I’m generally a fan of the products coming out of William Grant & Sons. From their Hudson Manhattan Rye to their Monkey Shoulder Scotch, they have a solid product line with something for every occasion. Many of their most successful brands owe their popularity to the quality of the blending (Monkey Shoulder being a solid example) — so when I heard that they were making a blended bourbon that paid homage to one of my favorite spaghetti westerns, I knew I had to give it a shot.
In 1886, William Grant invested his entire life savings into opening the Glenfiddich distillery in Dufftown, Scotland to make scotch whisky. He had been working at the Mortlach distillery (opened in 1823) but dreamed of making his own mark on the industry. The first spirit was successfully run through the Glenfiddich stills on Christmas Day 1887, and the business was launched by selling to distributors who combined this product with that of other distilleries to make the blends that were popular in those days.
His business was successful, and in 1892 he decided to expand to a second facility to increase production and started converting the Balvenie mansion (located a few hundred yards to the north of Glenfiddich’s operation) into a distillery. The process took fifteen months and on May 1st, 1893, the first distillation run at the new Balvenie distillery took place.
The two distilleries would maintain their own brands but the company that owns them would come to be called “William Grant & Sons” — it and would far outlast both William Grant and his son, expanding over the years to include many other distilleries and brands. While the company may have been the first to introduce a “single malt” spirit from their Glenfiddich distillery, they also excelled in blending spirits from their various distilleries to create delicious blends such as Monkey Shoulder.
The company remains one of the last large independent family owned distilling operations in Scotland.
Fistful of Bourbon is a brand created by William Grant & Sons that draws on the company’s experience in blending different flavors to create excellent spirits and tries to do that for the American bourbon market.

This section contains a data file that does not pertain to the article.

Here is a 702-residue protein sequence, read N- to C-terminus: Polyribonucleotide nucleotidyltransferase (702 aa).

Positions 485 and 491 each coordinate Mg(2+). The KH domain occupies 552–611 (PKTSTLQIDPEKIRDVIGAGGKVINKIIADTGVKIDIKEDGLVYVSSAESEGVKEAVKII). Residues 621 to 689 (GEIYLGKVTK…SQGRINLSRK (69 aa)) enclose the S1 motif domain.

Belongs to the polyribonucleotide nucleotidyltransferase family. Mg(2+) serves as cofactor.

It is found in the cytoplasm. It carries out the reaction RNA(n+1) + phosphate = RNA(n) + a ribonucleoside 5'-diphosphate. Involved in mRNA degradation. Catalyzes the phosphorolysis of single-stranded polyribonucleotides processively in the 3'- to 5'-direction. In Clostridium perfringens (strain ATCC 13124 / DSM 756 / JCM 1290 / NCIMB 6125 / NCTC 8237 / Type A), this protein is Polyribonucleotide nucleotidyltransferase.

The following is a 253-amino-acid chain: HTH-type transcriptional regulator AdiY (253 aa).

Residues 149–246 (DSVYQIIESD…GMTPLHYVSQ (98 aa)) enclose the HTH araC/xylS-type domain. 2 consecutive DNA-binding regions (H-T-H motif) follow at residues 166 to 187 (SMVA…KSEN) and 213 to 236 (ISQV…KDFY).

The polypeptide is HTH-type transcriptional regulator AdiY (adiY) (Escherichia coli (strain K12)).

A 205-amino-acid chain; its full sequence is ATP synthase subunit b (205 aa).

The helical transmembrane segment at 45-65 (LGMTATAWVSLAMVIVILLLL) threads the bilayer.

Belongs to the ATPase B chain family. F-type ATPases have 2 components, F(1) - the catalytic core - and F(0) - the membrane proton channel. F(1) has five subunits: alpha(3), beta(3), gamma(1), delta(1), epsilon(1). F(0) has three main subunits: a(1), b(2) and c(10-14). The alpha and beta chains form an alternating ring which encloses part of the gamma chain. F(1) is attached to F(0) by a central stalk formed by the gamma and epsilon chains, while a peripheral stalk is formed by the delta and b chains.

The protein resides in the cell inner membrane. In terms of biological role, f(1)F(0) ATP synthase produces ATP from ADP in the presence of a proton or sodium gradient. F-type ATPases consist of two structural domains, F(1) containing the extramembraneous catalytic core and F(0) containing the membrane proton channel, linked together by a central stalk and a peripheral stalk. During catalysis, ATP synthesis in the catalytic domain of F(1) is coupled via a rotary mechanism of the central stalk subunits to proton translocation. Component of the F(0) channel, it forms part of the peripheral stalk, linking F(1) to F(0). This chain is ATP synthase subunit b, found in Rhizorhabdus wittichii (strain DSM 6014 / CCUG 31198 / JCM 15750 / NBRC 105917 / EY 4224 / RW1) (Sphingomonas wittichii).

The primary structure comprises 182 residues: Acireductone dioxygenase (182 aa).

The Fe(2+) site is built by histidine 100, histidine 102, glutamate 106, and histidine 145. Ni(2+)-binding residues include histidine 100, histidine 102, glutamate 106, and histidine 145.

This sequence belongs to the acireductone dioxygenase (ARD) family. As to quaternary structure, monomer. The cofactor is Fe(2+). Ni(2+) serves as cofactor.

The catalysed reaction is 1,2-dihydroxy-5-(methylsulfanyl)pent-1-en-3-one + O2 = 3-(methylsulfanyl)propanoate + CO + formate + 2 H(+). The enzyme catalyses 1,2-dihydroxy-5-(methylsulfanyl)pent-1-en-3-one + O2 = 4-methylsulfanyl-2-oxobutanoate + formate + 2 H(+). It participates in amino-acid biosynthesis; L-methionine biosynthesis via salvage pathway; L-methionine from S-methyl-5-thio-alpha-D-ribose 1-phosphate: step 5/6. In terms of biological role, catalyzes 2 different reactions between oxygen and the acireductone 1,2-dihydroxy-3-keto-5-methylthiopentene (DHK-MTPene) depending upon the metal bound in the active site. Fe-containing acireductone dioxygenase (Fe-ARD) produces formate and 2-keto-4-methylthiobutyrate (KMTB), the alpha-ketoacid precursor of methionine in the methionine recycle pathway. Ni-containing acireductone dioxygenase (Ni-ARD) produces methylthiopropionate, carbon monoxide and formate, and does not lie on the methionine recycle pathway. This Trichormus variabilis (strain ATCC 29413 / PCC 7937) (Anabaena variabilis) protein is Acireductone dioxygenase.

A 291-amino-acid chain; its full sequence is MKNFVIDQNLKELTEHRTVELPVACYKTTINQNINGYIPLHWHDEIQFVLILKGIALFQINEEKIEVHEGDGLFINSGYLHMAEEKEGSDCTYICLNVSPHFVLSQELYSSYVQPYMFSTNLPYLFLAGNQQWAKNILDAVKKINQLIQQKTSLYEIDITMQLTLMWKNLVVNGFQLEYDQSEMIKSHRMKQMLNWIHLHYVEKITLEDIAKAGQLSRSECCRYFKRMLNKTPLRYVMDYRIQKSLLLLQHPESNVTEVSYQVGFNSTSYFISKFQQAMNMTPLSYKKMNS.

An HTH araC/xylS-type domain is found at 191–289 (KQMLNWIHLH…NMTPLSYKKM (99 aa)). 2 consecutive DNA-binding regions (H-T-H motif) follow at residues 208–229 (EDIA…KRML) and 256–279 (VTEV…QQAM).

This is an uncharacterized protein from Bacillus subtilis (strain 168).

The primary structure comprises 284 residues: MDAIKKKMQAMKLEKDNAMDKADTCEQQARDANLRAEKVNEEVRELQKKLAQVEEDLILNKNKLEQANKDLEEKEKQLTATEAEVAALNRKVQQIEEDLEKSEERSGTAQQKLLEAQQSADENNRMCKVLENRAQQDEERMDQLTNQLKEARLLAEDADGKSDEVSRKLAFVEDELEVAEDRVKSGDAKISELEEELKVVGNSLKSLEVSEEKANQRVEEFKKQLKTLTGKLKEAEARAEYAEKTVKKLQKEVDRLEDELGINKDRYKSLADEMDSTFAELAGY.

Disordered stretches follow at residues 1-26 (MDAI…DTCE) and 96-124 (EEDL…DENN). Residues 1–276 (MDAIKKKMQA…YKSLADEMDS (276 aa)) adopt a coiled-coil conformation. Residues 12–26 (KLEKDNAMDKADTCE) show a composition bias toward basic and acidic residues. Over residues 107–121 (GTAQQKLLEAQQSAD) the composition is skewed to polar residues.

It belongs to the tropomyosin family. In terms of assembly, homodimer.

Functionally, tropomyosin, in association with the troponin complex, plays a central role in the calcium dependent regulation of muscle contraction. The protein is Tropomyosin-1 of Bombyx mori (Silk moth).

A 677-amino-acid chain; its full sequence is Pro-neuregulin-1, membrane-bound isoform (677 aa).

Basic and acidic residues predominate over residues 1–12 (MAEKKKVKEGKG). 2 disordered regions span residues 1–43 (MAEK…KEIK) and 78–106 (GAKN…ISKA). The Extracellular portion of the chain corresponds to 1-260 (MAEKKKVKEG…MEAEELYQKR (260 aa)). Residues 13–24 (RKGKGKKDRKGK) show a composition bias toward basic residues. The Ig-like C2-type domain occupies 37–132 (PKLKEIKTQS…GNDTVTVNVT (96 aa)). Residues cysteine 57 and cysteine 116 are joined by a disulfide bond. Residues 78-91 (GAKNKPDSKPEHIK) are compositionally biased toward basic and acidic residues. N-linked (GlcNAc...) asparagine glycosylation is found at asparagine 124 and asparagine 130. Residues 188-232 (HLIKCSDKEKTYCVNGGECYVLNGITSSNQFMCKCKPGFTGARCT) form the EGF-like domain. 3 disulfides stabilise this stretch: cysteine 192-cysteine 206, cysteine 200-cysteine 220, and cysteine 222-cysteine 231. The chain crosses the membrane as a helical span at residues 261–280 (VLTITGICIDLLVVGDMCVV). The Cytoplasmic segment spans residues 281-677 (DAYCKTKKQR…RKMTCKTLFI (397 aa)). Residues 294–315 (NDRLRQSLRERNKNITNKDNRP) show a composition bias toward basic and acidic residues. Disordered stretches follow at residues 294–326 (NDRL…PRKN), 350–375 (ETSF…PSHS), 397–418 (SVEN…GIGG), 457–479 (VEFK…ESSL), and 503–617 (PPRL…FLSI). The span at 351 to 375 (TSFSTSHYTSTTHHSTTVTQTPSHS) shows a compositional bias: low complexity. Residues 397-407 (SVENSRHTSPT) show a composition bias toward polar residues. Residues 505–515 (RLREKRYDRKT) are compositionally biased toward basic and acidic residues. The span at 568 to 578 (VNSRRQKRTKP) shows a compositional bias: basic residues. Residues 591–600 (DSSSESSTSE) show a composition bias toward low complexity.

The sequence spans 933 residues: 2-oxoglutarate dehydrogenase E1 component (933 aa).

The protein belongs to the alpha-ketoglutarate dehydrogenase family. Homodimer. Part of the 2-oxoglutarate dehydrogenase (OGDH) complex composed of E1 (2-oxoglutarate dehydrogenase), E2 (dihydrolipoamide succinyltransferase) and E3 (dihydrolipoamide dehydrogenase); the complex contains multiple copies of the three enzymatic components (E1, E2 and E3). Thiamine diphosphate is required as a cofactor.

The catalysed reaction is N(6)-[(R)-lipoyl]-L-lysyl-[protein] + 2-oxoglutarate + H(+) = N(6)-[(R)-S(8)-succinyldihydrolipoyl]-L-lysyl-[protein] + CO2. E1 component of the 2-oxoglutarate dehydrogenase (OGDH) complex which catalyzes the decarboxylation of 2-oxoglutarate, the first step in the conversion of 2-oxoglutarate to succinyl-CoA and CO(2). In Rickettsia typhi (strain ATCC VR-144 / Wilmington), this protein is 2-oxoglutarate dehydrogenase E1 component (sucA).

- Learn More: What Is Bourbon Whiskey?
This is a blend of five strains of bourbon, each adding their own particular essence to the mix (theoretically, the strains specifically add sweet, floral, buttery toffee, warm spice, and licorice components) in just the right proportions to be delicious.
As a blend, there’s very little information that is required to be on the bottle and even less information about the source of those spirits. But we do have some details we can suss out.
Since this is labeled as a bourbon, each individual strain is made from a grain bill that must contain at least 51% corn, but can include other grains as well. Those grains are cooked and fermented to create a mildly alcoholic liquid that is then distilled and placed into charred new oak barrels for a short period of time to mature.
Some sources indicate that this comes from a blend of “straight” bourbons, which would require two years in the barrel before bottling — but that isn’t listed on the bottle itself. As such, the only assurance we have is that these spirits sat in a barrel for at least a few seconds, but it is probably longer than that.
This is a pretty cool design for an inexpensive bottle of bourbon.
Overall, the impression is that of a western hip flask with a rectangular cross section and a square body that rounds quickly into a short and stubby neck. The bottle is capped off with a wood and cork stopper.
While the bottle might be somewhat western in style, the label is actually much reminiscent of a coffee shop chalkboard. It seems strange at first, but I think it actually works. There’s a black background with white and blue lettering that flows around the central logo and label.
Right off the bat, there’s something different going on here compared to the usual bourbon. I’m getting the toffee caramel, brown sugar, and vanilla aromas as you would expect — but there’s also some raw corn and licorice adding an earthy component. It isn’t completely out of the ballpark when it comes to bourbon flavors, but it’s definitely out in left field a bit.